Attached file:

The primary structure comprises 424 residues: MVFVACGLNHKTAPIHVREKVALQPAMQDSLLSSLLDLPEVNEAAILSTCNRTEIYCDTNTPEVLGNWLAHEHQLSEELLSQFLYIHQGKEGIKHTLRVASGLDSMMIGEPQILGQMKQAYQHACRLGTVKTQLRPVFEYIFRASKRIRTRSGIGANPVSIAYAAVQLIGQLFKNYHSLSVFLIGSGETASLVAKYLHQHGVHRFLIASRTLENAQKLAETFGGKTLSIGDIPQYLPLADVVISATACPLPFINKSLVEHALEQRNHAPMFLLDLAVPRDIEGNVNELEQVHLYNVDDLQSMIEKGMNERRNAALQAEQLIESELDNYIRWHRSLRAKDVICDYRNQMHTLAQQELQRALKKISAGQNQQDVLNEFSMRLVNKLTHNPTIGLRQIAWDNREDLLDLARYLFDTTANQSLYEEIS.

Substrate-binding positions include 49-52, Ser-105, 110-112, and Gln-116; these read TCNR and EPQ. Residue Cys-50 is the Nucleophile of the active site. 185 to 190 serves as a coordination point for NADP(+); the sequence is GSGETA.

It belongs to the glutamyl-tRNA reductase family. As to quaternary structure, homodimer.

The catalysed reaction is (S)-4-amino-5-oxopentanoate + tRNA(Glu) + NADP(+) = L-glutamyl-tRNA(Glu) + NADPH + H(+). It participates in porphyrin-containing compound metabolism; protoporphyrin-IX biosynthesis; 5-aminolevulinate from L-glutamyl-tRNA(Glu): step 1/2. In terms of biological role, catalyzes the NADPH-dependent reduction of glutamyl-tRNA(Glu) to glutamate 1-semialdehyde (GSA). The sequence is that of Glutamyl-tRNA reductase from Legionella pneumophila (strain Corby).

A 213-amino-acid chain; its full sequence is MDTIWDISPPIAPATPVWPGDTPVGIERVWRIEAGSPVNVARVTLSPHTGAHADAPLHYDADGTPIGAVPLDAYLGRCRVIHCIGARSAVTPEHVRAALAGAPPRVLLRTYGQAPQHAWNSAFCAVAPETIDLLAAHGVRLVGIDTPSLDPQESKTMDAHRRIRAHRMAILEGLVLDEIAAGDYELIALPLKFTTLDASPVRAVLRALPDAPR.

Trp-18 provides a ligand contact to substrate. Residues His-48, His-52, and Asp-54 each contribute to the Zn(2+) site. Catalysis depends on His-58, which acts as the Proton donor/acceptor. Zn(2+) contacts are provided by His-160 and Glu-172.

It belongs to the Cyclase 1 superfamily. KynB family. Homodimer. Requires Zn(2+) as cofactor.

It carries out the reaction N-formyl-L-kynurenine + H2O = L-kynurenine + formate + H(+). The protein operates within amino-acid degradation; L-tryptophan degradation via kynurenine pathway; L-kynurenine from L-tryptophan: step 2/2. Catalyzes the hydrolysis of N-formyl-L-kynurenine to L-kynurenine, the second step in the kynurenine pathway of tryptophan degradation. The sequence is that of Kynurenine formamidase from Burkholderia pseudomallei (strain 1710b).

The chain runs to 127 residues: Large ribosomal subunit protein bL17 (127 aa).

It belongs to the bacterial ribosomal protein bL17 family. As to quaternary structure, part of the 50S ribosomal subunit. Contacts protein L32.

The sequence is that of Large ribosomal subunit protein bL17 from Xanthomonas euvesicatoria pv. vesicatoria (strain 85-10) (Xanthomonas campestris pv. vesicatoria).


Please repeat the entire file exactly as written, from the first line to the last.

The primary structure comprises 424 residues: MVFVACGLNHKTAPIHVREKVALQPAMQDSLLSSLLDLPEVNEAAILSTCNRTEIYCDTNTPEVLGNWLAHEHQLSEELLSQFLYIHQGKEGIKHTLRVASGLDSMMIGEPQILGQMKQAYQHACRLGTVKTQLRPVFEYIFRASKRIRTRSGIGANPVSIAYAAVQLIGQLFKNYHSLSVFLIGSGETASLVAKYLHQHGVHRFLIASRTLENAQKLAETFGGKTLSIGDIPQYLPLADVVISATACPLPFINKSLVEHALEQRNHAPMFLLDLAVPRDIEGNVNELEQVHLYNVDDLQSMIEKGMNERRNAALQAEQLIESELDNYIRWHRSLRAKDVICDYRNQMHTLAQQELQRALKKISAGQNQQDVLNEFSMRLVNKLTHNPTIGLRQIAWDNREDLLDLARYLFDTTANQSLYEEIS.

Substrate-binding positions include 49-52, Ser-105, 110-112, and Gln-116; these read TCNR and EPQ. Residue Cys-50 is the Nucleophile of the active site. 185 to 190 serves as a coordination point for NADP(+); the sequence is GSGETA.

It belongs to the glutamyl-tRNA reductase family. As to quaternary structure, homodimer.

The catalysed reaction is (S)-4-amino-5-oxopentanoate + tRNA(Glu) + NADP(+) = L-glutamyl-tRNA(Glu) + NADPH + H(+). It participates in porphyrin-containing compound metabolism; protoporphyrin-IX biosynthesis; 5-aminolevulinate from L-glutamyl-tRNA(Glu): step 1/2. In terms of biological role, catalyzes the NADPH-dependent reduction of glutamyl-tRNA(Glu) to glutamate 1-semialdehyde (GSA). The sequence is that of Glutamyl-tRNA reductase from Legionella pneumophila (strain Corby).

A 213-amino-acid chain; its full sequence is MDTIWDISPPIAPATPVWPGDTPVGIERVWRIEAGSPVNVARVTLSPHTGAHADAPLHYDADGTPIGAVPLDAYLGRCRVIHCIGARSAVTPEHVRAALAGAPPRVLLRTYGQAPQHAWNSAFCAVAPETIDLLAAHGVRLVGIDTPSLDPQESKTMDAHRRIRAHRMAILEGLVLDEIAAGDYELIALPLKFTTLDASPVRAVLRALPDAPR.

Trp-18 provides a ligand contact to substrate. Residues His-48, His-52, and Asp-54 each contribute to the Zn(2+) site. Catalysis depends on His-58, which acts as the Proton donor/acceptor. Zn(2+) contacts are provided by His-160 and Glu-172.

It belongs to the Cyclase 1 superfamily. KynB family. Homodimer. Requires Zn(2+) as cofactor.

It carries out the reaction N-formyl-L-kynurenine + H2O = L-kynurenine + formate + H(+). The protein operates within amino-acid degradation; L-tryptophan degradation via kynurenine pathway; L-kynurenine from L-tryptophan: step 2/2. Catalyzes the hydrolysis of N-formyl-L-kynurenine to L-kynurenine, the second step in the kynurenine pathway of tryptophan degradation. The sequence is that of Kynurenine formamidase from Burkholderia pseudomallei (strain 1710b).

The chain runs to 127 residues: Large ribosomal subunit protein bL17 (127 aa).

It belongs to the bacterial ribosomal protein bL17 family. As to quaternary structure, part of the 50S ribosomal subunit. Contacts protein L32.

The sequence is that of Large ribosomal subunit protein bL17 from Xanthomonas euvesicatoria pv. vesicatoria (strain 85-10) (Xanthomonas campestris pv. vesicatoria).